On the other hand, we are, in some sense, pitching a human in a battle of wits against a potentially superintelligent AI, which sure sounds like doom. The superintelligent AI has to follow a very rigid structure, but... it still kinda sounds like doom. In particular, we probably expect that the first agent will navigate the game so cleverly that she only appears to follow the rigid structure while really doing something else. Crucially, we lack the ability of the second agent to interfere through an equally powerful I/O channel that exists in regular Debate.
There thus seems to be a tradeoff here, where at the one end, we have the 'stock Debate' protocol that enforces no structure, and on the other, the 'Ideal Debate' protocol that enforces extremely rigid structure. More structure means more concern with things like wireheading, but also stronger theoretical guarantees.
I strongly suspect that running literal Ideal Debate is a recipe for disaster since the first agent can break away from the format entirely and attempt to wirehead the judge. At the very least, it would require a way for the judge to prematurely declare a winner (in literal Ideal Debate, the first agent has complete control over when to end the game), and it would probably also require the second agent to claim that wireheading is occurring. On the other hand, I do have the intuition that one should aim to get as close to Ideal Debate as possible while managing these concerns.
5. The HCH-FCH
Ideal Debate has been amendable to a formal description because the human only makes decisions at the end. In HCH, the human is involved all throughout and, crucially, is in charge of decomposing questions. To have an accurate model, one needs to abstract away the entire process of the human decomposing the question as well as any other cognitive work she might do on the question – but if this is done, there is nothing left to formally capture.
(And older version of this post used to have an attempt of formalizing it more, but I've since concluded that it can't be done right.)
To have something analogous to the Ideal Debate-FCH, we trivially define:
This post concludes the first part of the sequence. There probably weren't any huge surprises so far. Is having a formalism useful?
I think so. One purpose of formalizing a setup is that it overcomes the illusion of transparency. Without it, it is possible to think the setup is clear even when it really is not. I can take myself as one data point: my first attempt at coming up with a formalism looked different (and, I think, wrong). At least my past self did not understand the problem to the point that the formalism is trivial.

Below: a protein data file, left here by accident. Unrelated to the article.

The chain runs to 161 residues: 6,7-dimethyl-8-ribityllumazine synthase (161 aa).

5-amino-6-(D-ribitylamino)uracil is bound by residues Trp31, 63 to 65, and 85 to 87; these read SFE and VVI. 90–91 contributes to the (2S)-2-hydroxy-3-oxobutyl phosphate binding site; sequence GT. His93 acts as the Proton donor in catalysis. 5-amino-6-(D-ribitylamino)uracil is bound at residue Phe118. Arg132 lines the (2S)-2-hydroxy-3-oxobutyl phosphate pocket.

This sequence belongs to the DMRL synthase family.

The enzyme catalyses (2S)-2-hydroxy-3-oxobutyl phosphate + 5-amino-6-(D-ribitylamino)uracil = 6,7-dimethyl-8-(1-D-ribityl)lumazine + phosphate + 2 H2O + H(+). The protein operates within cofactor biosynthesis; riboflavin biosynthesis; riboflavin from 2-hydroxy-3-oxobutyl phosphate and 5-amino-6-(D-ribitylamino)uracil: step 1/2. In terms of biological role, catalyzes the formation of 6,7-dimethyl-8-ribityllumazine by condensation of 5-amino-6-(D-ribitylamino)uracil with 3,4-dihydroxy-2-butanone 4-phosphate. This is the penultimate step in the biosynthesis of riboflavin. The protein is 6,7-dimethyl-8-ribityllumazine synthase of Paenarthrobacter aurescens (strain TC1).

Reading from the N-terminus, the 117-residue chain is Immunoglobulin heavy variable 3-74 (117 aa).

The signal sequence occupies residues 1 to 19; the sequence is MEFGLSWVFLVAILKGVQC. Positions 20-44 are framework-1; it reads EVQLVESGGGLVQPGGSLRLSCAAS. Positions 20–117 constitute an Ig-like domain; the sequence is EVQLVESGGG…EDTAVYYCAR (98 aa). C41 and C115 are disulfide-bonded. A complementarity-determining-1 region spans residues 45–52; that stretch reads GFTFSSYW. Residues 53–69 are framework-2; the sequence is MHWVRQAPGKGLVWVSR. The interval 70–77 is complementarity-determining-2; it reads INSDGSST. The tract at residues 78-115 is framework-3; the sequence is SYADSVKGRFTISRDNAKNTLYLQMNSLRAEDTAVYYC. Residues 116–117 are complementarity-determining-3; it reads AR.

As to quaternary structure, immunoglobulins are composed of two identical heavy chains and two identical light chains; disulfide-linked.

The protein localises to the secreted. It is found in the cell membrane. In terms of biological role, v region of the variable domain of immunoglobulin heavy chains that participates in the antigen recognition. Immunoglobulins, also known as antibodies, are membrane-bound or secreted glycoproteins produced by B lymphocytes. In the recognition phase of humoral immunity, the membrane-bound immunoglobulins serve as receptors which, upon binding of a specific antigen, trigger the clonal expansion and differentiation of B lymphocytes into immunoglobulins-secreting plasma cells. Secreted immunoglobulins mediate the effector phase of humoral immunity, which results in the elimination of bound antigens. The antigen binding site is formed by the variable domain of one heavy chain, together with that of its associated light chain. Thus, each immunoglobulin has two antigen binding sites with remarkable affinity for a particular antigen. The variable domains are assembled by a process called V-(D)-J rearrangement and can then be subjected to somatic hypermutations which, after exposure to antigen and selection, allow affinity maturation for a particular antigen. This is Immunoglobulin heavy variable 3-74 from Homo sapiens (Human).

Anyway, at this point in the sequence, I want to defend the following two claims:
- It doesn't make any sense to talk about the 'Factored Cognition Hypothesis'; there is no one requirement that works for both schemes.
- The formalism of Cognition Spaces is accurate, in that it doesn't include anything that misrepresents Factored Cognition as implemented by IDA or Debate. It may be incomplete (e.g., there is nothing about defining terms, as people have pointed out on post #1, and maybe you could do more with false statements).
I think these are pretty conservative claims, even though the first clearly contradicts what I've heard other people say. If anyone doubts them, this is the place to discuss it. My conclusions from the second part are probably going to be a lot more controversial.
A directed rooted tree, also called an arborescence, is a directed acyclic graph such that there exists [a node from which there is exactly one path to every other node]. This node is called the root; it's unique because, if there were two such nodes and , there would be a path and a path and hence a cycle . ↩︎
We continue writing to denote that appears in the sequence . ↩︎
The 'trivial tree' for some is a proper Debate Tree, according to this definition. It corresponds to the first Debate agent giving an answer to the input question and deciding that this answer is already self-evident. ↩︎
Note that the first element of this pair is a path as defined in Graph theory (through the Debate Tree, which is a graph) whereas the second is an additional element that denotes which statement in final explanation we end up in. ↩︎
In particular, one could model the same by having a difficulty threshold for a human, such that the human can deal with all questions that are at most hard. However, the pair is equivalent to the pair , where is like except that all difficulties are scaled by . ↩︎
Given this, one could alternatively phrase the Ideal Debate FCH as
Or in words, one could say, 'every question in can be handled by a Debate Tree'. ↩︎
This is a step where defining the nodes of Debate Trees to be explanations rather than individual statements makes things harder. For each subtree, one needs to replace its current root (that's a one-element sequence) with the node . This can be done formally in terms of the underlying nodes and edge sets; it's just cumbersome. ↩︎
The edge from the root is unique because the root is a one-element sequence , and each statement can only have one explanation (and thus only one edge) by the third condition of Debate Trees. This corresponds to the fact that the first agent only has to prepare one explanation for her initial answer; there is not yet a choice from the second agent involved. ↩︎
This step is the reverse of the combining step. The subtree growing out of is the tree we get by taking the sub-graph out of and replacing its root with just . ↩︎
Recall that there is, in fact, only one agent playing against itself. Thus, we can assume that both agents are always equally competent. ↩︎
The 'squared cup' symbol means the same as plus the information that the two sets are disjoint. ↩︎